by Eric Rader
Voters in Michigan will have a lot to decide this year. In addition to the top statewide executive offices, every single seat in the Michigan House of Representatives and Michigan Senate is on the ballot this year, representing a total of 148 legislative districts. While incumbents generally have strong advantages when running for re-election, a majority of the state House and Senate seats are open this year because of term limits. Michigan government is up for grabs, and the results of the 2010 elections will impact the state for many years to come.
Since 2003, the elected branches of government in Michigan have been politically divided between a Democratic governor and at least one legislative house controlled by the Republicans. From 2003-2007, the Republicans controlled both houses of the Michigan legislature. In the 2006 elections, voters gave the Democrats control of the Michigan House, and in 2008, a Democratic landslide in the state resulted in an even larger “supermajority” for the Democrats in the state House. The Democratic House has played a crucial role in helping Gov. Granholm prevent a right-wing social agenda from becoming law.
Unfortunately, the Republican Senate has made it nearly impossible for the governor or progressive legislators to advance a pro-equality agenda in our state.
One example is the proposal to include sexual orientation and gender identity in the state’s Elliott-Larsen Civil Rights Act, something that Gov.Granholm supports, but is opposed by the Republican-led Senate.
Though there has been progress on anti-bullying legislation, Republicans have thrown up a number of legislative roadblocks, delaying passage of this important measure for our youth. And while the governor has banned discrimination based on sexual orientation and gender identity in state employment, a comprehensive statewide law banning employment discrimination is not possible while social conservatives control the state Senate.
One of the top agenda items for next year’s Michigan legislature will be legislative redistricting. At the end of this year, the federal government will tell Michigan how many congressional seats we will have for the next 10 years. Most observers believe that our state will likely lose one or two U.S. House seats because so many people have moved out of Michigan over the past decade. In 2011, the Michigan legislature will have responsibility for deciding which district or districts to eliminate, and how to reconfigure the remaining legislative boundaries for congressional seats.
At the same time, members of the legislature will be shifting the boundaries for their own districts, ostensibly to account for population changes. However, history shows that the party in the majority often attempts to “gerrymander” legislative districts to benefit their own members politically. The districts created next year will remain in place until 2020, after many of the newly-elected legislators have been term-limited out of office.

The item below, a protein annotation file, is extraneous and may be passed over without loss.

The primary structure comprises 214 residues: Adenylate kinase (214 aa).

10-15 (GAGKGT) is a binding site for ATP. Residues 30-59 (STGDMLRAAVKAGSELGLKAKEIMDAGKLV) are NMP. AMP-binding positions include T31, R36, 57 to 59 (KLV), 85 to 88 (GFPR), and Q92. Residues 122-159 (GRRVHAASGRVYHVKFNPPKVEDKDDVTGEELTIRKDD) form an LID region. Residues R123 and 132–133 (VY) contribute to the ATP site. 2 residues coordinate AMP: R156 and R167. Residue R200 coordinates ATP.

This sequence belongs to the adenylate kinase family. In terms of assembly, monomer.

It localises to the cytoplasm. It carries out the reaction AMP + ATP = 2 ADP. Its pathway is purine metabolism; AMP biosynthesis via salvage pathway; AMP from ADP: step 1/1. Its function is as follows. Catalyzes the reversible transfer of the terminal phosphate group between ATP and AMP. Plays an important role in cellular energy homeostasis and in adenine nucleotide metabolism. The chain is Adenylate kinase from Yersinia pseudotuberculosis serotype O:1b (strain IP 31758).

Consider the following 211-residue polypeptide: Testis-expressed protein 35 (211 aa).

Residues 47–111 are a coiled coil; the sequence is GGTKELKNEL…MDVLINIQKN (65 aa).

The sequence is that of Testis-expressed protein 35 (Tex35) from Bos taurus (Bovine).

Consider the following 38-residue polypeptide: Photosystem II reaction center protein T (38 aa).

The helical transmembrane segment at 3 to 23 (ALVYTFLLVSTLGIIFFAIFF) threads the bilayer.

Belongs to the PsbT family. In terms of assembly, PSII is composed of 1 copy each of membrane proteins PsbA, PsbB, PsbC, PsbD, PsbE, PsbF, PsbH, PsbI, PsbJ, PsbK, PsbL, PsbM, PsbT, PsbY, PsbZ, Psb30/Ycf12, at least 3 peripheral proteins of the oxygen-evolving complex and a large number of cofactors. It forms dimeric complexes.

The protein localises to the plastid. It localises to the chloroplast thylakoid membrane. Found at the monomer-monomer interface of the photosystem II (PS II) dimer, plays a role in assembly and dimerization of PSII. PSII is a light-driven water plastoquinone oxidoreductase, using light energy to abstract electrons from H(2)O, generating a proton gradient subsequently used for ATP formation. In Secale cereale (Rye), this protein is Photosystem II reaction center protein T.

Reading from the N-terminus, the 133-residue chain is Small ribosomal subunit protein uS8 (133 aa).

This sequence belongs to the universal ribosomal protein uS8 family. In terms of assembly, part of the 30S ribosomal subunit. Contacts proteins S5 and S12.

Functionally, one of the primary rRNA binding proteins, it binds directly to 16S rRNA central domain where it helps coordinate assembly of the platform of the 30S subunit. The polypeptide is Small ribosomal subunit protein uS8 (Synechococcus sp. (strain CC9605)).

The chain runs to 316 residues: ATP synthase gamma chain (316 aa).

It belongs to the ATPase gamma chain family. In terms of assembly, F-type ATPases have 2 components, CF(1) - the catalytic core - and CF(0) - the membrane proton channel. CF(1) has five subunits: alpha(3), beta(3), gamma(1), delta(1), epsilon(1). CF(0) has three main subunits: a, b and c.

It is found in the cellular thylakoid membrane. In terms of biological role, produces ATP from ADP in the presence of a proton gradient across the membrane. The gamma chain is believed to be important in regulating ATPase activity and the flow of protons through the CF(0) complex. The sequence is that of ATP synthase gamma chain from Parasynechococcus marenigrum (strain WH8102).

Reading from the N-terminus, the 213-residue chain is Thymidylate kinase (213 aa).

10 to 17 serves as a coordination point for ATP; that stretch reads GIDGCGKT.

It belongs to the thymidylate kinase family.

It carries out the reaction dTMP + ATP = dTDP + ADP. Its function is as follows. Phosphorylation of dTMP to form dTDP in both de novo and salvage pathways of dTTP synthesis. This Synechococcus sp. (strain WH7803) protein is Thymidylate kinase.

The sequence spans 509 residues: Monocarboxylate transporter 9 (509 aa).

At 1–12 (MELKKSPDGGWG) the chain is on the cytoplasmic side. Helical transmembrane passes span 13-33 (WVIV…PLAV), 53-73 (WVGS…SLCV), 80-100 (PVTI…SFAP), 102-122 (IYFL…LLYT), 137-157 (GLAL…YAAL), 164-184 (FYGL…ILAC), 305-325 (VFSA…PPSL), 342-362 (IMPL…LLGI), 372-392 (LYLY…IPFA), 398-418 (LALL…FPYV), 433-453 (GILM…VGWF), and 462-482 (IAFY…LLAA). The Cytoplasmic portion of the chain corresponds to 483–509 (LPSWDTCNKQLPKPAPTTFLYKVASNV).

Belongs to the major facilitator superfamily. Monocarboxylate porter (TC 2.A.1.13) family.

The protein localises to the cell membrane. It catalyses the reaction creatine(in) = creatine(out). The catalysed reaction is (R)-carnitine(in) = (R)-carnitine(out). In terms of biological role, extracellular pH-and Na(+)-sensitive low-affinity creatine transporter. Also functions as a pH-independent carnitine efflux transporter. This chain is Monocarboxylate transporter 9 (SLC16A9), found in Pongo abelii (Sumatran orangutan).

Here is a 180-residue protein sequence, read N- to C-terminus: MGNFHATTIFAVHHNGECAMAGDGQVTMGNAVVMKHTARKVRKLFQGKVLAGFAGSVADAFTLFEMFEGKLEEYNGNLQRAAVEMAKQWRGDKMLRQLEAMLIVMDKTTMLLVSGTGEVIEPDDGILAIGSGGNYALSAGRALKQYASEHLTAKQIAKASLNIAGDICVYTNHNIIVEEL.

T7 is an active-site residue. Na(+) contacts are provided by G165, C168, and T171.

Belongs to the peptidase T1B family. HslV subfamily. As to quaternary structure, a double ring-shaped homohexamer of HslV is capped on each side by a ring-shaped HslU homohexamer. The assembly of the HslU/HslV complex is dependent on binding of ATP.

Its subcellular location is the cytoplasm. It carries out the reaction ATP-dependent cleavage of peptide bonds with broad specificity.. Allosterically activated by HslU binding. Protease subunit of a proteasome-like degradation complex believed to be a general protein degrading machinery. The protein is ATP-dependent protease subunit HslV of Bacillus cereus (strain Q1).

The next governor will be actively involved in the redistricting process and will have the ability to approve or veto the plans created by the legislature. Regardless of who is governor next year, legislators in Lansing will be integral to passing a redistricting plan for the state.
It is important to get as many progressive legislative candidates elected as possible this year. These new members can be a check on the reactionary forces that would seek to turn Michigan into a solidly anti-equality state. Progressives in the legislature can work to make sure that all of our voices are heard in the redistricting process and that the new legislative districts are fair to everyone in this state, not just those who are politically connected.
The next decade promises to be one of significant change in our state, much as the last 10 years have been. We in the LGBT community have not had a great deal to celebrate in the legislative arena in recent years. Since we don’t know who will be sitting in the governor’s chair in 2011, it’s important that we elect legislators who believe in equal treatment for all of Michigan’s citizens. Maybe one of these days, we will be in a position to actually advance a pro-equality agenda in our state, and not just defend ourselves against regressive measures that limit our rights.
To find out who currently represents you in Lansing and whether they are term limited, go to one of the following sites:
Michigan House: http://house.michigan.gov/find_a_rep.asp
Michigan Senate: http://senate.michigan.gov/SenatorInfo/find-your-senator.htm